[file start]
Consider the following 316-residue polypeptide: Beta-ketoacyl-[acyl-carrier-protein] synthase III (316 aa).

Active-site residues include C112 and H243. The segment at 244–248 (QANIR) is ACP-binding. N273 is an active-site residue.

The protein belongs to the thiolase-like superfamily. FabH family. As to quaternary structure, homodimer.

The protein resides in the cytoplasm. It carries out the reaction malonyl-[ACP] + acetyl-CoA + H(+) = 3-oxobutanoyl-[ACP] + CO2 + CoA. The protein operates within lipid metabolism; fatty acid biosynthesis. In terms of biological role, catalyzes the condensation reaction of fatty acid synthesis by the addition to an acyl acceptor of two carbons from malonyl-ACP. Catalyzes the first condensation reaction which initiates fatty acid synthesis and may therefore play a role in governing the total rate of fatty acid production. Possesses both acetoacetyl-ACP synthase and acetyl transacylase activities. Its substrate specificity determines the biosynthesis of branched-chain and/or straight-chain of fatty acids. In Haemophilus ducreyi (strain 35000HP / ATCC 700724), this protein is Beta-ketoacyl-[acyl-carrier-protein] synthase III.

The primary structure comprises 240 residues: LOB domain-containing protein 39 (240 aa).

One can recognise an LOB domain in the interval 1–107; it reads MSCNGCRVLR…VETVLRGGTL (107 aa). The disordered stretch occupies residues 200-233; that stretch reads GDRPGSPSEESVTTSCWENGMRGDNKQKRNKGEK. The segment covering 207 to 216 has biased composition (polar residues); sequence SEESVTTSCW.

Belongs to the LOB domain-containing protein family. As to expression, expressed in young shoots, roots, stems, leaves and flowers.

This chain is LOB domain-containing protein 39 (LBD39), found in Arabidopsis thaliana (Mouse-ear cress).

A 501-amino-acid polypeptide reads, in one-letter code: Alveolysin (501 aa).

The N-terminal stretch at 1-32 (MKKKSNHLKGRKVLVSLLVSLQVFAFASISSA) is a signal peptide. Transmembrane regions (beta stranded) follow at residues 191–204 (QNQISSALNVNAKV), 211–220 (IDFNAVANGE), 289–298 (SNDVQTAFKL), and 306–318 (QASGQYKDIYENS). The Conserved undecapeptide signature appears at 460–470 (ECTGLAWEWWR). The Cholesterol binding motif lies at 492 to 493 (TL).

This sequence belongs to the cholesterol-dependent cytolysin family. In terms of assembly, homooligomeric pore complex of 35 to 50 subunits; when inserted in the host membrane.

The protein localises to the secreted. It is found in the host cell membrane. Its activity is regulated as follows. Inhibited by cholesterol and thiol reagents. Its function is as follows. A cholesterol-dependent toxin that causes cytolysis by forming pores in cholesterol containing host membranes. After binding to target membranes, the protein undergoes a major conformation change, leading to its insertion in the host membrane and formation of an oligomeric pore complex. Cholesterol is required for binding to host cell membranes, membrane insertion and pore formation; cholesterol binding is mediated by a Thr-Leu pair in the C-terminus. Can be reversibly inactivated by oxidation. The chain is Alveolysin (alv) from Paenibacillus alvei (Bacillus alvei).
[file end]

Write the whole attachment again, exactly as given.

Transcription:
Consider the following 316-residue polypeptide: Beta-ketoacyl-[acyl-carrier-protein] synthase III (316 aa).

Active-site residues include C112 and H243. The segment at 244–248 (QANIR) is ACP-binding. N273 is an active-site residue.

The protein belongs to the thiolase-like superfamily. FabH family. As to quaternary structure, homodimer.

The protein resides in the cytoplasm. It carries out the reaction malonyl-[ACP] + acetyl-CoA + H(+) = 3-oxobutanoyl-[ACP] + CO2 + CoA. The protein operates within lipid metabolism; fatty acid biosynthesis. In terms of biological role, catalyzes the condensation reaction of fatty acid synthesis by the addition to an acyl acceptor of two carbons from malonyl-ACP. Catalyzes the first condensation reaction which initiates fatty acid synthesis and may therefore play a role in governing the total rate of fatty acid production. Possesses both acetoacetyl-ACP synthase and acetyl transacylase activities. Its substrate specificity determines the biosynthesis of branched-chain and/or straight-chain of fatty acids. In Haemophilus ducreyi (strain 35000HP / ATCC 700724), this protein is Beta-ketoacyl-[acyl-carrier-protein] synthase III.

The primary structure comprises 240 residues: LOB domain-containing protein 39 (240 aa).

One can recognise an LOB domain in the interval 1–107; it reads MSCNGCRVLR…VETVLRGGTL (107 aa). The disordered stretch occupies residues 200-233; that stretch reads GDRPGSPSEESVTTSCWENGMRGDNKQKRNKGEK. The segment covering 207 to 216 has biased composition (polar residues); sequence SEESVTTSCW.

Belongs to the LOB domain-containing protein family. As to expression, expressed in young shoots, roots, stems, leaves and flowers.

This chain is LOB domain-containing protein 39 (LBD39), found in Arabidopsis thaliana (Mouse-ear cress).

A 501-amino-acid polypeptide reads, in one-letter code: Alveolysin (501 aa).

The N-terminal stretch at 1-32 (MKKKSNHLKGRKVLVSLLVSLQVFAFASISSA) is a signal peptide. Transmembrane regions (beta stranded) follow at residues 191–204 (QNQISSALNVNAKV), 211–220 (IDFNAVANGE), 289–298 (SNDVQTAFKL), and 306–318 (QASGQYKDIYENS). The Conserved undecapeptide signature appears at 460–470 (ECTGLAWEWWR). The Cholesterol binding motif lies at 492 to 493 (TL).

This sequence belongs to the cholesterol-dependent cytolysin family. In terms of assembly, homooligomeric pore complex of 35 to 50 subunits; when inserted in the host membrane.

The protein localises to the secreted. It is found in the host cell membrane. Its activity is regulated as follows. Inhibited by cholesterol and thiol reagents. Its function is as follows. A cholesterol-dependent toxin that causes cytolysis by forming pores in cholesterol containing host membranes. After binding to target membranes, the protein undergoes a major conformation change, leading to its insertion in the host membrane and formation of an oligomeric pore complex. Cholesterol is required for binding to host cell membranes, membrane insertion and pore formation; cholesterol binding is mediated by a Thr-Leu pair in the C-terminus. Can be reversibly inactivated by oxidation. The chain is Alveolysin (alv) from Paenibacillus alvei (Bacillus alvei).